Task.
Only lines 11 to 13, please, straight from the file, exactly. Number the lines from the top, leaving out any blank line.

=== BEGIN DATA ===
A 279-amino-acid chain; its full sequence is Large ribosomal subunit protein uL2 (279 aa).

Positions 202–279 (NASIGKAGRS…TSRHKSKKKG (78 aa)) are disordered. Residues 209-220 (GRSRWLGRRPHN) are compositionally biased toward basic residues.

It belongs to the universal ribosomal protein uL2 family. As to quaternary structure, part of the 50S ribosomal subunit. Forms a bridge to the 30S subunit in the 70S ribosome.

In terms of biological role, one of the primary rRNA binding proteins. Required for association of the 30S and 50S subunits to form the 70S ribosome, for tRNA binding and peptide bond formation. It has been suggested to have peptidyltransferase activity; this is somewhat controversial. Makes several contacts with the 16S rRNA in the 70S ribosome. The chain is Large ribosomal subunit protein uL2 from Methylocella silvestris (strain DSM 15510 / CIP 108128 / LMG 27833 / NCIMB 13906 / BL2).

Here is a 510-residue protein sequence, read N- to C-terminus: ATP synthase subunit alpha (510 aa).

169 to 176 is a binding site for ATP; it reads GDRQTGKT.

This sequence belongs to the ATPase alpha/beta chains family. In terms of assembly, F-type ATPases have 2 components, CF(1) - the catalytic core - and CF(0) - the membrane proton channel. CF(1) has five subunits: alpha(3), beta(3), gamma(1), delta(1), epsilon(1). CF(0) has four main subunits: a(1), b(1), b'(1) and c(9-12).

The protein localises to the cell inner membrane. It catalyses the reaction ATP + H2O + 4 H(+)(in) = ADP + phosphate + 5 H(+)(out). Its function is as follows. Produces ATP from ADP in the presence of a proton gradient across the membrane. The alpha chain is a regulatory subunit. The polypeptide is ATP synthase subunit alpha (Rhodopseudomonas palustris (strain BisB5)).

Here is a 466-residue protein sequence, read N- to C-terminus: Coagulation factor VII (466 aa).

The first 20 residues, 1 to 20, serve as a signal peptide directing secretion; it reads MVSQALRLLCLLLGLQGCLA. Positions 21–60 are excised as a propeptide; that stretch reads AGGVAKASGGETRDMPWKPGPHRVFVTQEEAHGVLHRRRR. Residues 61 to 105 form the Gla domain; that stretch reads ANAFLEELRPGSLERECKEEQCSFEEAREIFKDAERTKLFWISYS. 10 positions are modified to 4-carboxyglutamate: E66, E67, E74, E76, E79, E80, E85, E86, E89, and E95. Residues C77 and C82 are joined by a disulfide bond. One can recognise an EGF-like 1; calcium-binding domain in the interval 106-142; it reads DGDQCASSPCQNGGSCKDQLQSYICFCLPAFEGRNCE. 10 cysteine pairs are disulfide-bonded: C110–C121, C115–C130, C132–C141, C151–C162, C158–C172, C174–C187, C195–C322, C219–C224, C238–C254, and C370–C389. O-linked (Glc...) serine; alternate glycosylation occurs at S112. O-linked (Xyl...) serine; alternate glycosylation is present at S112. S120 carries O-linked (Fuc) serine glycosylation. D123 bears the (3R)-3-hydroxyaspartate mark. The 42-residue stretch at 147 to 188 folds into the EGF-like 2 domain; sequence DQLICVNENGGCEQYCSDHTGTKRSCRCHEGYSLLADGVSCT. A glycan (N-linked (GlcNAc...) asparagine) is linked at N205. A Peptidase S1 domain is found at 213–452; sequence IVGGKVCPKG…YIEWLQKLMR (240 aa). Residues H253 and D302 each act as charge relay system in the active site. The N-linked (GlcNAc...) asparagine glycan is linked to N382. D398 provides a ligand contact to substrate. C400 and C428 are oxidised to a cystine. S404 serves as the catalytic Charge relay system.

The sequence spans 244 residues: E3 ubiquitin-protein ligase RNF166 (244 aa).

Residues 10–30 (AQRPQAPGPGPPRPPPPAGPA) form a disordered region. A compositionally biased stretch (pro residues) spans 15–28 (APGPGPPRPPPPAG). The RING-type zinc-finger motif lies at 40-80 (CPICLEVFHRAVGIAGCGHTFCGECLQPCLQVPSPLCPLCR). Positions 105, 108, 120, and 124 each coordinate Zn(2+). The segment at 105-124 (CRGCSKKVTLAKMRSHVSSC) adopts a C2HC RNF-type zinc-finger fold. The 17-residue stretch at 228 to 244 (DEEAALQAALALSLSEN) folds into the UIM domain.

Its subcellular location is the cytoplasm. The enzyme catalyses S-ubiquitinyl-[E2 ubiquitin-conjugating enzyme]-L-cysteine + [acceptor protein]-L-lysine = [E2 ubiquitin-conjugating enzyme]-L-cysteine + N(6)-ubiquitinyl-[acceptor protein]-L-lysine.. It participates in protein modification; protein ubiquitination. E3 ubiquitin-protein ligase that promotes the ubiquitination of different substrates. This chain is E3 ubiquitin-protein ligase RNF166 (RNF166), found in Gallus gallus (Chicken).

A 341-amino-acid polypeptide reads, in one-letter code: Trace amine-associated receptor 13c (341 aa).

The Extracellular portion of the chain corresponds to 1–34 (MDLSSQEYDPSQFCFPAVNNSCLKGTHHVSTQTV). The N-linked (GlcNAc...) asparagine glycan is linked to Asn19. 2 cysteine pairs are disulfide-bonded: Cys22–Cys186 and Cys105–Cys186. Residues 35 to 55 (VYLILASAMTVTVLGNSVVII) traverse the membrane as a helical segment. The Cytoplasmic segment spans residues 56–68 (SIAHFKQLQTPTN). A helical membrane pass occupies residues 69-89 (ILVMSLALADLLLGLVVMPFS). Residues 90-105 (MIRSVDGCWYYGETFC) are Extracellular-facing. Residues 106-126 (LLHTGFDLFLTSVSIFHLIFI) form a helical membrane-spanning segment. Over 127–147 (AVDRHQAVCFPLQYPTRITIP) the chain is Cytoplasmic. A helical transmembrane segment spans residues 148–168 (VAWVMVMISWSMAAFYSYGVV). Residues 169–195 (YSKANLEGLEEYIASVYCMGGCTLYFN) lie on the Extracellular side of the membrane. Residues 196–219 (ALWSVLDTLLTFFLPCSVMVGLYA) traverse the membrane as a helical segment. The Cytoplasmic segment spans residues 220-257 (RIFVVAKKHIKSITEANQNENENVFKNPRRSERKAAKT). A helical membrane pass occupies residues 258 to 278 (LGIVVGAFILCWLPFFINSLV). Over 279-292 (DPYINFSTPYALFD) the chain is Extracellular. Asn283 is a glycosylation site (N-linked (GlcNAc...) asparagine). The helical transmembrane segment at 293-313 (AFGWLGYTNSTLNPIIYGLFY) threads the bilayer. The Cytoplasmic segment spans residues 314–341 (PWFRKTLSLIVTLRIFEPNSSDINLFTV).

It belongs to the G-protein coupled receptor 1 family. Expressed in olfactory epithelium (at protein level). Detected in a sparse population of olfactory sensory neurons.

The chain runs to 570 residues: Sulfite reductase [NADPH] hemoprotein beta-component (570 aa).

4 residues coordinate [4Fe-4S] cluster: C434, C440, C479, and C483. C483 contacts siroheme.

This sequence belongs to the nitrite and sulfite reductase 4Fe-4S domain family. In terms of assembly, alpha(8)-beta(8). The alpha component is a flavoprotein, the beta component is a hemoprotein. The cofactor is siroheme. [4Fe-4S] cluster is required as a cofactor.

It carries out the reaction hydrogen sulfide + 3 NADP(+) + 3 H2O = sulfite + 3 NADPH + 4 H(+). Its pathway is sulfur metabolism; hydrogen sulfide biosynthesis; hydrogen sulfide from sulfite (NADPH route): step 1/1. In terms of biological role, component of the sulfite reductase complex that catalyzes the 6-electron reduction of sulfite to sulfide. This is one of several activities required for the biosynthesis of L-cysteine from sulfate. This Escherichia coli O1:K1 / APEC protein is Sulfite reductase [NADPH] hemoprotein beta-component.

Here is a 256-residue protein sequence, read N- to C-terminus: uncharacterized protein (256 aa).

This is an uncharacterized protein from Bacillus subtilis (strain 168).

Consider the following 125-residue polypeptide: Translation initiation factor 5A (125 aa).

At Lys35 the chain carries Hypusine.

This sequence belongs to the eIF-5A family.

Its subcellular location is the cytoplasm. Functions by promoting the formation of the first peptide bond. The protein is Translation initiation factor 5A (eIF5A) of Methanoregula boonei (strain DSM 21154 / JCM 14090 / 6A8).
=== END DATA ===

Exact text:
The sequence spans 244 residues: E3 ubiquitin-protein ligase RNF166 (244 aa).

Residues 10–30 (AQRPQAPGPGPPRPPPPAGPA) form a disordered region. A compositionally biased stretch (pro residues) spans 15–28 (APGPGPPRPPPPAG). The RING-type zinc-finger motif lies at 40-80 (CPICLEVFHRAVGIAGCGHTFCGECLQPCLQVPSPLCPLCR). Positions 105, 108, 120, and 124 each coordinate Zn(2+). The segment at 105-124 (CRGCSKKVTLAKMRSHVSSC) adopts a C2HC RNF-type zinc-finger fold. The 17-residue stretch at 228 to 244 (DEEAALQAALALSLSEN) folds into the UIM domain.

Its subcellular location is the cytoplasm. The enzyme catalyses S-ubiquitinyl-[E2 ubiquitin-conjugating enzyme]-L-cysteine + [acceptor protein]-L-lysine = [E2 ubiquitin-conjugating enzyme]-L-cysteine + N(6)-ubiquitinyl-[acceptor protein]-L-lysine.. It participates in protein modification; protein ubiquitination. E3 ubiquitin-protein ligase that promotes the ubiquitination of different substrates. This chain is E3 ubiquitin-protein ligase RNF166 (RNF166), found in Gallus gallus (Chicken).